The Plaintiff and her family purchased a condominium. The defendant, who smokes about one pack of cigarettes per day, was living in a unit one floor up and one unit over from the Plaintiff. The smoke from that unit was not a problem for the Plaintiff and her family until the Defendant acquired a tenant who smoked heavily. After that tenant moved in, the health of the Plaintiff and her family deteriorated; on one occasion, the Plaintiff’s smoke detector went off while on several other occasions, they had to move out. After numerous complaints, the association advised the defendant that the tenant had to move out. After the tenant left, the smoke problem stopped. The Plaintiff sued seeking damages under the theories of trespass, common law nuisance and breach of covenant. The court found the Defendant liable, ruling that the “unique facts” of this case indicate that the amount of smoke gave rise to a “disturbance of possession.” The facts of this case “demonstrate an interference with property on numerous occasions that goes beyond mere inconvenience or customary conduct. The court, which awarded the Plaintiff $1000 in damages and $275 in costs, concluded that the case is not about secondhand smoke but, rather, “about excessive secondhand smoke.” See Samouce, R., “Secondhand Smoke Can Be Considered a Legally Actionable Nuisance,” Daily News (Naples, FL), November 8, 2005.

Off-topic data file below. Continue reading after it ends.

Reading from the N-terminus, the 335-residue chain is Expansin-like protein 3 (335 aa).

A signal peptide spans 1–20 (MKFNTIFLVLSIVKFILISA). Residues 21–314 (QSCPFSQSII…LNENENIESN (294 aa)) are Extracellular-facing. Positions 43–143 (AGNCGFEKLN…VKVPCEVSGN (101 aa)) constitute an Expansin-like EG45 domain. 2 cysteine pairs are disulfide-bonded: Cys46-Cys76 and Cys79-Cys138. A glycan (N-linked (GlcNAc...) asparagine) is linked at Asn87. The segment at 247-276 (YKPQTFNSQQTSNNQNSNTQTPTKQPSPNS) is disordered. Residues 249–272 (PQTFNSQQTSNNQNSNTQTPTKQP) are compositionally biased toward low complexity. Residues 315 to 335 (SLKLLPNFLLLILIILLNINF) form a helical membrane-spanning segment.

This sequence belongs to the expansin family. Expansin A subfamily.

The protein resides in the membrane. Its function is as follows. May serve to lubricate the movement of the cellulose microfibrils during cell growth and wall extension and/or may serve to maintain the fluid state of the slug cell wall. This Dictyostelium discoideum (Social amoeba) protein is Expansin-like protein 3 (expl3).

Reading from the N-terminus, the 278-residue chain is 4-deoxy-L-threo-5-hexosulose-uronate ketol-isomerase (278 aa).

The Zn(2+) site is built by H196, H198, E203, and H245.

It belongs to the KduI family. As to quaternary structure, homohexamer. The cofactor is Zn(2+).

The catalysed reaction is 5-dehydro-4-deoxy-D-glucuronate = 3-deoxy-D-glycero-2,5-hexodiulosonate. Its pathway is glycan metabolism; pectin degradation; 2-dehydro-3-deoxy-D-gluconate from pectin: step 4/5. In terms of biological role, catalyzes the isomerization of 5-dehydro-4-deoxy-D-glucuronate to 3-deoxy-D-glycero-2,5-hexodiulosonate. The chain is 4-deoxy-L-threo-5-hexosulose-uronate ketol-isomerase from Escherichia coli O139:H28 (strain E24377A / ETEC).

(County Court of the 17th Judicial Circuit, Broward County, FL 2005).